We've a Long Way to Go to Win Power, Says Cameron; David Cameron in His Westminster Office Yesterday: 'We Must Work Hard to Win Public Trust'

Daily Mail (London), March 15, 2008 | Go to article overview

We've a Long Way to Go to Win Power, Says Cameron; David Cameron in His Westminster Office Yesterday: 'We Must Work Hard to Win Public Trust'


Byline: BENEDICT BROGAN, JAMES CHAPMAN

GORDON Brown is reeling from a string of disasters, the economy is introuble and the Bad News Budget left a question mark over Governmentcompetence.

So why aren't the Tories doing better? Polls show the party consistently ahead,but David Cameron is under pressure to establish an election-winning lead.

Here, the Tory leader - ahead of his address to the party's spring conference -uses an exclusive interview with the Daily Mail's BENEDICT BROGAN and JAMESCHAPMAN to give his most candid assessment to date of the party's fortunes -and says why he won't change his strategy &

DAVID Cameron has barely sat down on his green sofa before he makes a startlingadmission about how much further his party has to go before it can win backpower.

The Tory leader is still buzzing from what he believes was an effective Torydemolition job on this week's Budget.

But in a searingly candid assessment of the challenges still facing the Tories,he admits it could take another year before the public is ready to give him anelection winning lead.

'We have got to work very hard to convince them we deserve their trust, andthat we'll make the right decision in the interests of the country, that wereally have changed from the party they rejected in 1997,' he says.

On the eve of a crucial address to activists, Mr Cameron admits voters arestill sizing him up as well.

With the family set as the theme for the Gateshead conference, he has taken agamble by allowing cameras into his London home to film his three childrenenjoying breakfast with their parents.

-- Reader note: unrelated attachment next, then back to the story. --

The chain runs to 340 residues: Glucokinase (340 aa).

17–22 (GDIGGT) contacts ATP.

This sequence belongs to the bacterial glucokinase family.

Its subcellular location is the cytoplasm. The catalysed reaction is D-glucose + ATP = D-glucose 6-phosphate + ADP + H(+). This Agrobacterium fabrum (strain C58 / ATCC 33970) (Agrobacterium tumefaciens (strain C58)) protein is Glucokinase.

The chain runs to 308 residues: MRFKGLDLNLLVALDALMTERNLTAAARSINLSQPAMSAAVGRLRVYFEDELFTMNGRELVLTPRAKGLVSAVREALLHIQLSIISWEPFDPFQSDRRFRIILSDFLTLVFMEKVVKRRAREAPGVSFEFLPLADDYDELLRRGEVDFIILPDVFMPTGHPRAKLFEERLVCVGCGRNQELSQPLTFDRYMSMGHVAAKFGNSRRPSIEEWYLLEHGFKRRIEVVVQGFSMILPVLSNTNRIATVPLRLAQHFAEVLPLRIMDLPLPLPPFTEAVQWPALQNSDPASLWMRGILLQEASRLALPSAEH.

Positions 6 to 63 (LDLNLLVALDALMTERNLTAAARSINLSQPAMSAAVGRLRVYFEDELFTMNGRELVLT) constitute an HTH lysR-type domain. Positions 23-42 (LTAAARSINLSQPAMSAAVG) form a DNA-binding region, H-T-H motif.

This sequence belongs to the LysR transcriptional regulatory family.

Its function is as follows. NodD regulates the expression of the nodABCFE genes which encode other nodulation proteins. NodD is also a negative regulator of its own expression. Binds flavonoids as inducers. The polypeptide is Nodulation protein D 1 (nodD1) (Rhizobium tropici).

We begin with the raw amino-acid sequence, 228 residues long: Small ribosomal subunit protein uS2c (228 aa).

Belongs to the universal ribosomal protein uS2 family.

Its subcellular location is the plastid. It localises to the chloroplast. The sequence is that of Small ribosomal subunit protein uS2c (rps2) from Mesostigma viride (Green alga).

But his decision to allow such access to his young family, including his sonIvan, five, who was born with cerebral palsy, has raised questions about howmuch politicians should parade their families.

He is unapologetic, insisting that the country wants to know what makes himtick. 'At the next general election I'll be asking the public to vote for me astheir Prime Minister,' he says.

'In the world of modern politics they have a right to know more about me and inparticular my values and what drives my political decisions. And what drives meis my family. It's a personal decision and I'm very comfortable with it.' In awide-ranging interview in his Westminster office, the Tory leader can scarcelycontain his eagerness to set out the failings of Gordon Brown after atempestuous eight months in power.

'What's the point of having this weasel, lame, weak, PR-driven, feeble,spin-obsessed Government?' he asks. 'Their approach is to copy what theConservatives have done.

But if you look at the detail they haven't done it. They just pretend to do it.If you are going to drink Coca-Cola you might as well have the real thing.' Butwhen it comes to considering his own party's position his tone changes. …

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